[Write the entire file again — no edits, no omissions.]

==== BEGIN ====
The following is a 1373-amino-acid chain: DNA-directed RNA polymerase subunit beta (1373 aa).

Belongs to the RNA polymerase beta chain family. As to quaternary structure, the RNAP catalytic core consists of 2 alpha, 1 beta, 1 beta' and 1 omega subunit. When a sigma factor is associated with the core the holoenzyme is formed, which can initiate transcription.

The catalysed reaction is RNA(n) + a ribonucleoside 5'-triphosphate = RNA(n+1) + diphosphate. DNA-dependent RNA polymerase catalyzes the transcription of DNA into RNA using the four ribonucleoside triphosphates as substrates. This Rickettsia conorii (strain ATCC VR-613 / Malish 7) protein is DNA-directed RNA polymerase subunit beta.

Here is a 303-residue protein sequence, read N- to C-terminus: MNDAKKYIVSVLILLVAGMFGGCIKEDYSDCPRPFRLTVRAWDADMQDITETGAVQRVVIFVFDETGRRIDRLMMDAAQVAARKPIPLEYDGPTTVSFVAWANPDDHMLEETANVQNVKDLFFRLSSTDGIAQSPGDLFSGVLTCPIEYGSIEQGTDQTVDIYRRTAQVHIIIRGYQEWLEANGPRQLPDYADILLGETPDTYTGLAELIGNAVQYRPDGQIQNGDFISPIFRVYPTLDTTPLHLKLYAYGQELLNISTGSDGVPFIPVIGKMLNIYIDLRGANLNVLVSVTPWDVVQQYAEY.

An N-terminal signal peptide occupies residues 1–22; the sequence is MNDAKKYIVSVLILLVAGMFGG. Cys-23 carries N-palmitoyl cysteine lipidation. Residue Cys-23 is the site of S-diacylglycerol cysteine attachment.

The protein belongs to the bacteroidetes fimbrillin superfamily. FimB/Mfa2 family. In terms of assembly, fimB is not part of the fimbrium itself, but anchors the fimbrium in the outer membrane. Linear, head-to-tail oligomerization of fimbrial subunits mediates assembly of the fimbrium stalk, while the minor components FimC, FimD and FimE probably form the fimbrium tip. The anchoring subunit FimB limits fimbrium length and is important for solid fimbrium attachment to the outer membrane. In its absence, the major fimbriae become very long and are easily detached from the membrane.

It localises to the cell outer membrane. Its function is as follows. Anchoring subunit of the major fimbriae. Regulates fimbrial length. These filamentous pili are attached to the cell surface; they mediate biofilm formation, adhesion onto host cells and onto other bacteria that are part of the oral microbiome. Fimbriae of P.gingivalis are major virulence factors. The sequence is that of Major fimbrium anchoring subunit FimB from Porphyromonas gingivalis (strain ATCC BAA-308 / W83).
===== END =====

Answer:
The following is a 1373-amino-acid chain: DNA-directed RNA polymerase subunit beta (1373 aa).

Belongs to the RNA polymerase beta chain family. As to quaternary structure, the RNAP catalytic core consists of 2 alpha, 1 beta, 1 beta' and 1 omega subunit. When a sigma factor is associated with the core the holoenzyme is formed, which can initiate transcription.

The catalysed reaction is RNA(n) + a ribonucleoside 5'-triphosphate = RNA(n+1) + diphosphate. DNA-dependent RNA polymerase catalyzes the transcription of DNA into RNA using the four ribonucleoside triphosphates as substrates. This Rickettsia conorii (strain ATCC VR-613 / Malish 7) protein is DNA-directed RNA polymerase subunit beta.

Here is a 303-residue protein sequence, read N- to C-terminus: MNDAKKYIVSVLILLVAGMFGGCIKEDYSDCPRPFRLTVRAWDADMQDITETGAVQRVVIFVFDETGRRIDRLMMDAAQVAARKPIPLEYDGPTTVSFVAWANPDDHMLEETANVQNVKDLFFRLSSTDGIAQSPGDLFSGVLTCPIEYGSIEQGTDQTVDIYRRTAQVHIIIRGYQEWLEANGPRQLPDYADILLGETPDTYTGLAELIGNAVQYRPDGQIQNGDFISPIFRVYPTLDTTPLHLKLYAYGQELLNISTGSDGVPFIPVIGKMLNIYIDLRGANLNVLVSVTPWDVVQQYAEY.

An N-terminal signal peptide occupies residues 1–22; the sequence is MNDAKKYIVSVLILLVAGMFGG. Cys-23 carries N-palmitoyl cysteine lipidation. Residue Cys-23 is the site of S-diacylglycerol cysteine attachment.

The protein belongs to the bacteroidetes fimbrillin superfamily. FimB/Mfa2 family. In terms of assembly, fimB is not part of the fimbrium itself, but anchors the fimbrium in the outer membrane. Linear, head-to-tail oligomerization of fimbrial subunits mediates assembly of the fimbrium stalk, while the minor components FimC, FimD and FimE probably form the fimbrium tip. The anchoring subunit FimB limits fimbrium length and is important for solid fimbrium attachment to the outer membrane. In its absence, the major fimbriae become very long and are easily detached from the membrane.

It localises to the cell outer membrane. Its function is as follows. Anchoring subunit of the major fimbriae. Regulates fimbrial length. These filamentous pili are attached to the cell surface; they mediate biofilm formation, adhesion onto host cells and onto other bacteria that are part of the oral microbiome. Fimbriae of P.gingivalis are major virulence factors. The sequence is that of Major fimbrium anchoring subunit FimB from Porphyromonas gingivalis (strain ATCC BAA-308 / W83).